Beef à la Mode (Boeuf à la Mode) is the French variation of traditional pot roast. What sets it apart from an American-style pot roast is that it uses red or white wine (and sometimes tomato), while the original American pot roasts were made with just water. Traditional Beef à la Mode employs a technique called larding, where a special needle is used to thread long strips of pork fat through a tough cut of beef to add fat and flavor. While that sounds pretty awesome, I didn’t think it was fair to buy a needle just for one dish; so instead I did what many modern chefs do today, and cooked some bacon with the roast. I’ve seen some old Beef à la Mode recipes call for a cow foot to be added to the pot to help thicken and gelatinize the braising liquid; personally, I just used some gelatinous homemade beef stock instead.
I made a couple other slight modifications to this dish. Instead of celery, I used celery root, which imparts a similar flavor but is much heartier and more satisfying to eat (I bet it’s more nutritious, too). Secondly, I garnished the dish with some fresh chopped parsley and thinly sliced lemon zest to add a bit of brightness to the dish. The modifications definitely worked; my wife said this was the best pot roast I’ve ever made.
And yes, “à la Mode” means more than just “topped with ice cream”; it roughly translates to “in the style/modern”, meaning that when the French first started braising beef in wine it was in style. In that same sense, when Americans first started putting ice cream on pies (around the 1890s) it was considered stylish, so we adopted the French phrase. If you went to France and asked someone to bring you some “Tarte (Pie) à la Mode”, you’d probably just get funny looks. Continue reading
Yep, last month I quietly celebrated the three-year anniversary of switching my diet and regaining my health. It’s been a crazy ride, and I thought it was time to update you on some of my experiences over the years, and share some quick fundamentals that I’ve learned along the way.
Before I forget, let me start off by saying thank you for your support and continued readership. In October of 2011, I made a decision to follow a strict posting schedule – one post a week at the least, two posts a week at the most – to make sure that I had enough recipes to keep this little website chugging along at a steady pace. I’m happy to say that I haven’t missed a week since, and The Domestic Man has grown to be something far beyond my expectations; to give you an idea, my average daily traffic is now far higher than the traffic for the entire month of October 2011. This is all thanks to you and your encouragement along the way.
To be honest, I had expected 2013 to be a relatively quiet year for me. I started secretly writing and shooting for my debut cookbook in late 2012, and my goal was to basically just keep the website afloat while I focused on writing the book. Turns out that everyone else had other plans! Let’s look through some of this year’s surprises.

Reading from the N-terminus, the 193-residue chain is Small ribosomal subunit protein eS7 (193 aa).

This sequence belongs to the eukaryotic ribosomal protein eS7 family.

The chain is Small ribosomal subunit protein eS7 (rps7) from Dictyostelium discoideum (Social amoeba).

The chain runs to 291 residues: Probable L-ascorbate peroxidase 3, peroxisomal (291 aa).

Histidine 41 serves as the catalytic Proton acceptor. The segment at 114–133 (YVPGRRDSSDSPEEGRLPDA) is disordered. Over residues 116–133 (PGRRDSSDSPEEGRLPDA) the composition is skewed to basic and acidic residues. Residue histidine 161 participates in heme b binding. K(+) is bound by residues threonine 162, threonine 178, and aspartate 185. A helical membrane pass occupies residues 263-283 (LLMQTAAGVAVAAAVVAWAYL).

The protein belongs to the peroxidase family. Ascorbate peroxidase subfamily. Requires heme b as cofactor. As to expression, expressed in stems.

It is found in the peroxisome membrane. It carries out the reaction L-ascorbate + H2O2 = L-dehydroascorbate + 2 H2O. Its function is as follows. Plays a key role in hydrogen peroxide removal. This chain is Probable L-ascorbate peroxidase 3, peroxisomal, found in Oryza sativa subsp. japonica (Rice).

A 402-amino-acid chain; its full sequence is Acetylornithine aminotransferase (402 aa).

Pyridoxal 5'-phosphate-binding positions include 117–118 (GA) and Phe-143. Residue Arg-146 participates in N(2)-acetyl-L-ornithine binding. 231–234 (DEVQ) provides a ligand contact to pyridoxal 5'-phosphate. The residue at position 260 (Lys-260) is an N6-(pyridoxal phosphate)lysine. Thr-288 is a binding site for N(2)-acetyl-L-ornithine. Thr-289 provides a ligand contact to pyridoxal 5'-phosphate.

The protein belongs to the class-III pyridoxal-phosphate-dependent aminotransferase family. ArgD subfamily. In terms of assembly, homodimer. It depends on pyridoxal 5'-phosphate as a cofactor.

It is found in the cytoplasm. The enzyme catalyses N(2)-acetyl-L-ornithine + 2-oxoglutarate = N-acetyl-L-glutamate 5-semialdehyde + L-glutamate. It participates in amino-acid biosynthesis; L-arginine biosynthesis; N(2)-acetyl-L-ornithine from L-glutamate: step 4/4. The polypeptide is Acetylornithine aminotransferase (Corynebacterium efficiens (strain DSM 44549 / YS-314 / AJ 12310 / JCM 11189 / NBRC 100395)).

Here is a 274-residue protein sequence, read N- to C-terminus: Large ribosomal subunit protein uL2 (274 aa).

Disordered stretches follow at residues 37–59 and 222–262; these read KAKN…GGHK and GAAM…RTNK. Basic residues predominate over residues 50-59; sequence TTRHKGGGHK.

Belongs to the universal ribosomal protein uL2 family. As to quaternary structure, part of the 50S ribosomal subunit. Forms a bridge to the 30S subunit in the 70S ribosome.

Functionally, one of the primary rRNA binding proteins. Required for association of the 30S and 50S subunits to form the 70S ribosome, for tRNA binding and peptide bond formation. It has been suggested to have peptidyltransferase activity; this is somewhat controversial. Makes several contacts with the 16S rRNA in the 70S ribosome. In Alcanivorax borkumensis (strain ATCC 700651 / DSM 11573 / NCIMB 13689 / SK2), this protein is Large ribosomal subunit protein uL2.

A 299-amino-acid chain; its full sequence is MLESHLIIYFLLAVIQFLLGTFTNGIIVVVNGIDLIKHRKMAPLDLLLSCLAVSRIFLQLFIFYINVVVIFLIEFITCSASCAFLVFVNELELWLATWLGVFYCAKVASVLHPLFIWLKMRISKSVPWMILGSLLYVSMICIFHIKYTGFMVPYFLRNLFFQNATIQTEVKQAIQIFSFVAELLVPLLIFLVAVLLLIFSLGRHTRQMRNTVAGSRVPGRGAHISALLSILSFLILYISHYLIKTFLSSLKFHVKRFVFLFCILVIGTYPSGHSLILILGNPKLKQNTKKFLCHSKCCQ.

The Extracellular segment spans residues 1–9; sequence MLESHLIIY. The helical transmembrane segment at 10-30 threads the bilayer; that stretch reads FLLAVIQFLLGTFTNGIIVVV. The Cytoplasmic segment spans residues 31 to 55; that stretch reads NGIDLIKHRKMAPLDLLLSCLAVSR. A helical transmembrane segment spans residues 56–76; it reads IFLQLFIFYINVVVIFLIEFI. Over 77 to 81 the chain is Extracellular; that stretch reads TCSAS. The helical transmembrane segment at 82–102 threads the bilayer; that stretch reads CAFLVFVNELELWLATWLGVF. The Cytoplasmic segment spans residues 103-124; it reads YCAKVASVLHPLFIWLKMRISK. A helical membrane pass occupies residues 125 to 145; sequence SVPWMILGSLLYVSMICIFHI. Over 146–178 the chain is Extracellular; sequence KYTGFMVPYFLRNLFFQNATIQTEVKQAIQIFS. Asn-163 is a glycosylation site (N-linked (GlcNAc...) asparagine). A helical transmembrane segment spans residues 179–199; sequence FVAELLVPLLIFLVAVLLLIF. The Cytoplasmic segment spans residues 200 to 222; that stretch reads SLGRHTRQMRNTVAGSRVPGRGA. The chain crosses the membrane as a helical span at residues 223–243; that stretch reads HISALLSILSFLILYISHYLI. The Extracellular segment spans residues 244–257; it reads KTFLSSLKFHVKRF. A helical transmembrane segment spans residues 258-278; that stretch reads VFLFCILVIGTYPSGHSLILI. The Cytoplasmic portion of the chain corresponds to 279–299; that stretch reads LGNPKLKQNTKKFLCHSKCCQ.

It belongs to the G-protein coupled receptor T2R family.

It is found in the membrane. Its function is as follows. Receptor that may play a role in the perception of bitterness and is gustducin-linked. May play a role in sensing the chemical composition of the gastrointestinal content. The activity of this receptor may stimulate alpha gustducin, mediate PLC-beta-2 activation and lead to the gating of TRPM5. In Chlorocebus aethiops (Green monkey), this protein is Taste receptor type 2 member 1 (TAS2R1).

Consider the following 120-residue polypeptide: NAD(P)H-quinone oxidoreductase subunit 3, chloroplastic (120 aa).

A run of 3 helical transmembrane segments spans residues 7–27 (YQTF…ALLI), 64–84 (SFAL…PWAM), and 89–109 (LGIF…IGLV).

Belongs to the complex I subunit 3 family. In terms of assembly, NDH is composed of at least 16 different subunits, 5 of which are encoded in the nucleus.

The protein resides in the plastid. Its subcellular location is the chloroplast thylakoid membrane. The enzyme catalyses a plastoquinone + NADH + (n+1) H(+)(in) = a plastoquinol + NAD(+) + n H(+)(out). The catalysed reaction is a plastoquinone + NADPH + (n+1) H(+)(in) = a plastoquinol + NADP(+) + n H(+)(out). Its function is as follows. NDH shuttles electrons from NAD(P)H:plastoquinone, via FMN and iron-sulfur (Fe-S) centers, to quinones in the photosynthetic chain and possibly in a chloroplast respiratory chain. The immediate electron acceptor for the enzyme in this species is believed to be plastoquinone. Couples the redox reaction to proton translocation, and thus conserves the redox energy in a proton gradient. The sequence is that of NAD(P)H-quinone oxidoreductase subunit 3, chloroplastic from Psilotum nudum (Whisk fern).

Today’s recipe is a combination of two recent events in our house. First, I recently bought a remote grill thermometer, and I was itching to try it out. The thermometer has has two probes: one that goes in the meat and one to gauge the overall grill temperature. It’s an easy way to keep an eye on both the grill temp and your food without having to open the grill lid. Plus, it has a wireless receiver so I can keep an eye on the temperatures from afar, perfect for some wintertime grilling.
Second, we recently came across a beautiful French Rack of Pork at our local market, which is a shoulder pork loin still attached to the ribs; basically, it’s a rack of center cut pork chops. As luck would have it, the rack was on sale; my guess is that it intimidated customers and the store was having a hard time selling it. Either way, we couldn’t turn down the price, so I dragged the big hunk of meat home and the rest is history.
I decided to smoke the rack on my gas grill, which would allow me to give it a flavorful crust without overcooking the tender meat inside. Just to be safe, I brined the pork overnight to keep it from drying out, which was also a good call. The end result was crisp on the outside, and ridiculously juicy and flavorful on the inside.
Shirred eggs, more commonly known as baked eggs, are eggs that are baked in a flat-bottom dish. Although they are traditionally prepared with minimal ingredients, my variation is a little different in that I like to use cupcake pans and layer a host of ingredients into a cup lined with ham or other form of cured meat. I like the idea of building your whole breakfast at once.
These baked eggs are a great way to treat guests that come over for brunch, or everybody’s favorite meal, “breakfast for dinner.”